-addresses municiple solid waste issues
-relatively renewable, always generating trash
burning trash releases toxins, almost worse than fossils
How are "Waste-to-Energy" plants a common environmental justice issue?
"Not in my backyard" effect
stinky and bad looking
placed in areas of poor or minorities
How is methane gas used as a biomass energy source and what are the effects?
gas made from plant and animal waste
drawbacks are we have high demand
How is Cellulosic Ethanol used as a biomass energy source and what are the effects?
fermented plants made into fuels
benefits: more renewable
drawbacks: cant grow enough to meet demand, raises food prices, earth degradation, land clearing, emmits CO2,
What does the University of Iowa use for heating?
The University used steam to heat buildings and water.
How is steam used at the University Hospital?
Steam is used at the hospital to sterilize medical equipment.
How is the University cooled?
The University buildings are cooled by chilled water plants (42 degree water).
Where does the University purchase it's electricity from?
The University purchases electricity from MidAmerican Energy.
How does "reliability" affect our energy here in Iowa City?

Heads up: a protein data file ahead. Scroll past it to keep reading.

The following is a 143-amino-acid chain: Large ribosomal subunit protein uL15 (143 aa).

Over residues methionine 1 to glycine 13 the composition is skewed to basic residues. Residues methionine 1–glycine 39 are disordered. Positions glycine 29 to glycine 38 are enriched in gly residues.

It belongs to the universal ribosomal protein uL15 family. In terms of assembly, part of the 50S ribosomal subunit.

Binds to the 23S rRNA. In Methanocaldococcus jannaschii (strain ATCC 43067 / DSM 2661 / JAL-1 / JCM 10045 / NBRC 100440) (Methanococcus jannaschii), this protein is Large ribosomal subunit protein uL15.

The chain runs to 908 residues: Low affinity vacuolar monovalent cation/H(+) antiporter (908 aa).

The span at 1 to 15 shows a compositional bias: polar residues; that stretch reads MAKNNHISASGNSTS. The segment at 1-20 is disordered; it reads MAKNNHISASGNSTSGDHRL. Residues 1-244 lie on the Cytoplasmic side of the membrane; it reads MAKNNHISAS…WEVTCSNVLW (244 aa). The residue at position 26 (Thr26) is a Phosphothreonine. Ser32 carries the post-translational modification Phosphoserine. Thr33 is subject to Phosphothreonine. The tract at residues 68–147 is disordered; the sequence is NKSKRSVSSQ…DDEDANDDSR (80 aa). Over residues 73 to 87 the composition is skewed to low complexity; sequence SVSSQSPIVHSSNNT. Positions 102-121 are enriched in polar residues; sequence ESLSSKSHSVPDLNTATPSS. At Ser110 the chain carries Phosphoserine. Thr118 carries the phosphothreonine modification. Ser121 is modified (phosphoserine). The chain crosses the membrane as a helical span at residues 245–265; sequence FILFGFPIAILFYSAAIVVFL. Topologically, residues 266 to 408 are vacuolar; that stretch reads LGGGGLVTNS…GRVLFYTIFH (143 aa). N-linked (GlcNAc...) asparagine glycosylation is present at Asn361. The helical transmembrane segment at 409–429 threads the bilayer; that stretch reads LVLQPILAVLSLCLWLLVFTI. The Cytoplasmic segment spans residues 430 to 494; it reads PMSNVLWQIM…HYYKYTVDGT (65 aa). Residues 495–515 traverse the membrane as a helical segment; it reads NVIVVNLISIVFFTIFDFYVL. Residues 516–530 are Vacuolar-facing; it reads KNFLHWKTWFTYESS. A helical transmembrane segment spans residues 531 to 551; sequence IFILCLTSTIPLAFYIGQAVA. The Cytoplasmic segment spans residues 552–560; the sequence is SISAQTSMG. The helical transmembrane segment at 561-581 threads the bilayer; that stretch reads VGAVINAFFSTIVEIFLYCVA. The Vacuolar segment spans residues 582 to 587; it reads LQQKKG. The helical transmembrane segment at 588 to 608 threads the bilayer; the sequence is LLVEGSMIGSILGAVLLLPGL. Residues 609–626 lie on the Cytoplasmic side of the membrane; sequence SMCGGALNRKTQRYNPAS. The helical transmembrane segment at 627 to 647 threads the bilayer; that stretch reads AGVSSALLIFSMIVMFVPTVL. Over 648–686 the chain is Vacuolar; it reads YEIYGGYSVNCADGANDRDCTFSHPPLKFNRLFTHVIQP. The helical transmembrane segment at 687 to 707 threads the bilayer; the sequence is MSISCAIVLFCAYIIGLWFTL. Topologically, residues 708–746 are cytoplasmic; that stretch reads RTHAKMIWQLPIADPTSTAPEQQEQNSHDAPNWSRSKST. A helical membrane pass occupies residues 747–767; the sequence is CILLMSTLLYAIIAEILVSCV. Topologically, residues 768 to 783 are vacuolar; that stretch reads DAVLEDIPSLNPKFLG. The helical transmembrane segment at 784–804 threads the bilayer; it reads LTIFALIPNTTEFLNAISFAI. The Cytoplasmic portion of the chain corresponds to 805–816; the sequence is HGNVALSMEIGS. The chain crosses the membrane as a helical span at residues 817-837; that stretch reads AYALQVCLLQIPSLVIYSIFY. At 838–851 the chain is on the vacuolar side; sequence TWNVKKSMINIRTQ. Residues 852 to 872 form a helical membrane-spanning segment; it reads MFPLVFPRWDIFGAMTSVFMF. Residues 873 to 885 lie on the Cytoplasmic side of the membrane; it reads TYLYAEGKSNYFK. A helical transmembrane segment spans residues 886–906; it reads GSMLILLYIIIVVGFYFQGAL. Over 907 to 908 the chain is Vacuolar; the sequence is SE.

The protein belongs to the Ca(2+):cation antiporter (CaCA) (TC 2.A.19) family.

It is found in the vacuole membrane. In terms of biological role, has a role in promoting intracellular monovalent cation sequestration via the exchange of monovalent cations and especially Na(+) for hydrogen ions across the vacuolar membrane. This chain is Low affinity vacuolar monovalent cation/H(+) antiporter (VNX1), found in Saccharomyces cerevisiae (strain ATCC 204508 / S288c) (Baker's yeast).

Not so much an issue on campus, but if energy were to shut down at the hospital, it could become a life-or-death situation.
How do energy rates relate to University of Iowa students?
Energy rates relate to students in tuition costs. If it costs more to energize the campus, tuition will be more expensive.
What is the University's "Achieve Net-Negative Energy Growth" goal?
The goal is to consume less energy on campus in 2020 than was consumed in 2010, despite projected growth and expansion.
What is the University's "Green Our Energy Portfolio" goal?
The goal is to achieve 40% renewable energy consumption....
How much energy does the U of I consume compared to my house?
U of I annual energy use is equal to 35,000 homes. Almost equal to all of the homes in the city of Iowa City.
Why doesn't U of I convert to solar?
Solar panels on every rooftop would provide only 12.8% of the energy needs for campus. We don't have enough space to fuel our needs.
Why doesn't U of I convert to wind power?
If a wind farm was built on campus grounds, we would only generate 7.7% of our energy needs.
What are benefits of the University of Iowa's slow switch to biomass?
- It would displace our coal use.
- Would not raise energy prices or tuition.
- Could fund local renewable energy providers.
Why does our Iowa City power plant continue to burn coal even as they're switching to biomass?
There is not enough supply of biomass products to be reliable. Remember, reliability can be life or death.
What is the University of Iowa's annual energy budget?